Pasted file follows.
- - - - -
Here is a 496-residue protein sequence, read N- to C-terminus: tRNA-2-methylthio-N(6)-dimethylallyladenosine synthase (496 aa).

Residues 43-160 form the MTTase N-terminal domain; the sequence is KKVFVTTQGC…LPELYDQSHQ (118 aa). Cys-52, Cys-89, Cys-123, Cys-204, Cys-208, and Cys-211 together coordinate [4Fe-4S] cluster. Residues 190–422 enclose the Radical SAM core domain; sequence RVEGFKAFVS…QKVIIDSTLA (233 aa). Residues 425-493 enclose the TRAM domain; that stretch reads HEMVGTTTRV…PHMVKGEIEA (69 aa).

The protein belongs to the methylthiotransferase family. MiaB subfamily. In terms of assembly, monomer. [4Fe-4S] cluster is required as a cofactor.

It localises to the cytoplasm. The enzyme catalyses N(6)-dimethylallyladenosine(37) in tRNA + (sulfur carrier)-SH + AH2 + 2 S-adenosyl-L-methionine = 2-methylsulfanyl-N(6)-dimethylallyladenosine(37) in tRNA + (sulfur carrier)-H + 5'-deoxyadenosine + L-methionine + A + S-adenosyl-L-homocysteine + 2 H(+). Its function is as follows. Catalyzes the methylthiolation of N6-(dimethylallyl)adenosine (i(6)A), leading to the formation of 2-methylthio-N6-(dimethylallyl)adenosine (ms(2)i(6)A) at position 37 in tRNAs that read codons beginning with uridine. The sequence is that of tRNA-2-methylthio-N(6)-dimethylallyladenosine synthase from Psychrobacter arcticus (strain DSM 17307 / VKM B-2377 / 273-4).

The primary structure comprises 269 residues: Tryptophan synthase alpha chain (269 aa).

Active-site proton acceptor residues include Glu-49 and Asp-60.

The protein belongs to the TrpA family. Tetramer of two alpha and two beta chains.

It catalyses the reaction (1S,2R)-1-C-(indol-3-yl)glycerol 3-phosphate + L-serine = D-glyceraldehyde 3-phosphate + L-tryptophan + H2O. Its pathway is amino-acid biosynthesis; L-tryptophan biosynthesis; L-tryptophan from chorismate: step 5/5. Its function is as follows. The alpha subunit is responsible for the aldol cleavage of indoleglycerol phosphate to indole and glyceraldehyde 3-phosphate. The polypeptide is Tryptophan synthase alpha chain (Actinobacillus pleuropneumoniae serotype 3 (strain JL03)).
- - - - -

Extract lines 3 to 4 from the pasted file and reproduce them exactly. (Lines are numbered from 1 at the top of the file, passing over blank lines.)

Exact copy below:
The protein belongs to the methylthiotransferase family. MiaB subfamily. In terms of assembly, monomer. [4Fe-4S] cluster is required as a cofactor.

It localises to the cytoplasm. The enzyme catalyses N(6)-dimethylallyladenosine(37) in tRNA + (sulfur carrier)-SH + AH2 + 2 S-adenosyl-L-methionine = 2-methylsulfanyl-N(6)-dimethylallyladenosine(37) in tRNA + (sulfur carrier)-H + 5'-deoxyadenosine + L-methionine + A + S-adenosyl-L-homocysteine + 2 H(+). Its function is as follows. Catalyzes the methylthiolation of N6-(dimethylallyl)adenosine (i(6)A), leading to the formation of 2-methylthio-N6-(dimethylallyl)adenosine (ms(2)i(6)A) at position 37 in tRNAs that read codons beginning with uridine. The sequence is that of tRNA-2-methylthio-N(6)-dimethylallyladenosine synthase from Psychrobacter arcticus (strain DSM 17307 / VKM B-2377 / 273-4).